Short answer: yes.
Longer answer in this essay by Jeffrey Goldberg at The Atlantic.
The problem with this essay is that the answer "yes" is completely clear. Goldberg gets a bit muddled when he talks about the "why", but eventually comes to the correct conclusion.
Although he does identify the current, most virulent streams of antisemitism, he wrongly places blame on "fascist" and "right wing" roots. He also claims that immigrant disenchantment, unemployment (in short, Marxist explanations) form the roots of the "new" antisemitism.
Here's what I mean:
"But what makes this new era of anti-Semitic violence in Europe
different from previous ones is that traditional Western patterns of
anti-Semitic thought have now merged with a potent strain of Muslim
Judeophobia. Violence against Jews in Western Europe today, according to
those who track it, appears to come mainly from Muslims, who in France,
the epicenter of Europe’s Jewish crisis, outnumber Jews 10 to 1."
"That the chief propagators of contemporary European anti-Semitism may
be found in the Continent’s large and disenfranchised Muslim immigrant
communities—communities that are themselves harassed and assaulted by
hooligans associated with Europe’s surging right—is flummoxing to, among
others, Europe’s elites."
"Muslims in Europe are in many ways a powerless
minority. The failure of Europe to integrate Muslim immigrants has
contributed to their exploitation by anti-Semitic propagandists and by
recruiters for such radical projects as the Islamic State, or ISIS."
"Yet the new anti-Semitism flourishing in corners of the European
Muslim community would be impoverished without the incorporation of
European fascist tropes."
He ultimately comes to the right conclusion with lots of first-hand evidence: there is no Jewish future in Europe. The essay is most disturbing and accurate and enraging when he speaks to real Jews, with real day-to-day experiences with virulent, physically menacing Jew-hate.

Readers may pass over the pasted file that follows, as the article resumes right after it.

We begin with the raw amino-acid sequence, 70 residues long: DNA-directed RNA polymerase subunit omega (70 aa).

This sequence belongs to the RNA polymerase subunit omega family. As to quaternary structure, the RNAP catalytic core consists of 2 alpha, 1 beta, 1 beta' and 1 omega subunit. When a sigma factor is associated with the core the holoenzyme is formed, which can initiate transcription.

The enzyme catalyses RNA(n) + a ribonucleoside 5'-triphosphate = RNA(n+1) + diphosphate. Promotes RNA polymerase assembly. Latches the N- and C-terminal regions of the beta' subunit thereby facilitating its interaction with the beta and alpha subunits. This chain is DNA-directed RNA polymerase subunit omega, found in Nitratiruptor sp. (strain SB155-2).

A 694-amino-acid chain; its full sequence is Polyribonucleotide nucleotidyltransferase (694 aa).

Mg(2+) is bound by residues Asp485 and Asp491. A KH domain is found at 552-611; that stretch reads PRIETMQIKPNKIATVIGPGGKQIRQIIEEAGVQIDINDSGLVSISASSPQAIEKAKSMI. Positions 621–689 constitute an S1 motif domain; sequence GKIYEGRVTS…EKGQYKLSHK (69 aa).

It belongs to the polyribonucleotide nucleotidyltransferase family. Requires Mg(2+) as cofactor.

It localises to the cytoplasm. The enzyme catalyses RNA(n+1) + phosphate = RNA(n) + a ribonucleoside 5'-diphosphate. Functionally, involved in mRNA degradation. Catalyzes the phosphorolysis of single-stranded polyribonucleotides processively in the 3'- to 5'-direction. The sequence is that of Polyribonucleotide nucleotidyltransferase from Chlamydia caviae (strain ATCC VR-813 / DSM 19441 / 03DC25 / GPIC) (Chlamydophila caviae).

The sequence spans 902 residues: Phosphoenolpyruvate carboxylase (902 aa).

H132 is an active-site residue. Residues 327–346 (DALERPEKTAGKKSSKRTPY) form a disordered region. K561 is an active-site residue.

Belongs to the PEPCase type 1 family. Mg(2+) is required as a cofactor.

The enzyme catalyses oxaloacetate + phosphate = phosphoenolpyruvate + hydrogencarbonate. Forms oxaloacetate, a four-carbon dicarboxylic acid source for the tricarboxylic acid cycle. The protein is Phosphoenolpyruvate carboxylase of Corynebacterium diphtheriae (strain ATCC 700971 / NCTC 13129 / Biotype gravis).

Try reading the anecdote about the Jewish physician without getting angry.
"Yardéni wanted me to meet a physician named Charles Bensemhoun, who
would explain, she said, the collapsing relationship between Toulouse’s
18,000 or so Jews and its much larger Muslim population."
"Bensemhoun, who is in his mid-50s, is Sephardic, born in Morocco.
Three-quarters of France’s Jews are Sephardim, chased from Algeria,
Morocco, and Tunisia in the 1950s and ’60s."
"Many of Bensemhoun’s patients are North African Muslims. “These are
people like me, who were born there,” he told me outside the school’s
“We speak the same language, literally”—he says he and his
patients move easily between Arabic and French—“and we understand each
other in very deep ways. They’re very comfortable with me as their
"He went on, “But it’s changed in recent years. Now their
children are telling them, ‘Don’t go to the Jew,’ ‘You can’t trust the
Jew.’ They’ve become radicalized. It’s upsetting. The new generation is
anti-Semitic in a way that we haven’t experienced.”
"Are these patients listening to their children? “Yes,” he said. “In some cases, yes.”
Then, read about how Jews cannot travel safely to their school in 2015 France:
"Once we get here we’re safe,” one of the students told me."
here from home is the hard part.”
"Many of the students live in distant
and equally perilous suburbs, including Sarcelles, the site of
anti-Jewish riots this past summer; and Créteil, where Jews have
suffered beatings and rapes by anti-Semitic gangs"
This essay also confirms my feeling that the Anne Frank house should be burned down and shut down. It's an industry, has been cynically "universalized", turned into a "brand" and is not particularly Jewish in any way, shape or form.
In conclusion, one can only concur that for Jews in Europe, as one of Goldberg's interlocutors points out, there is only a choice between le cercueil ou la valise—“the coffin or the suitcase.”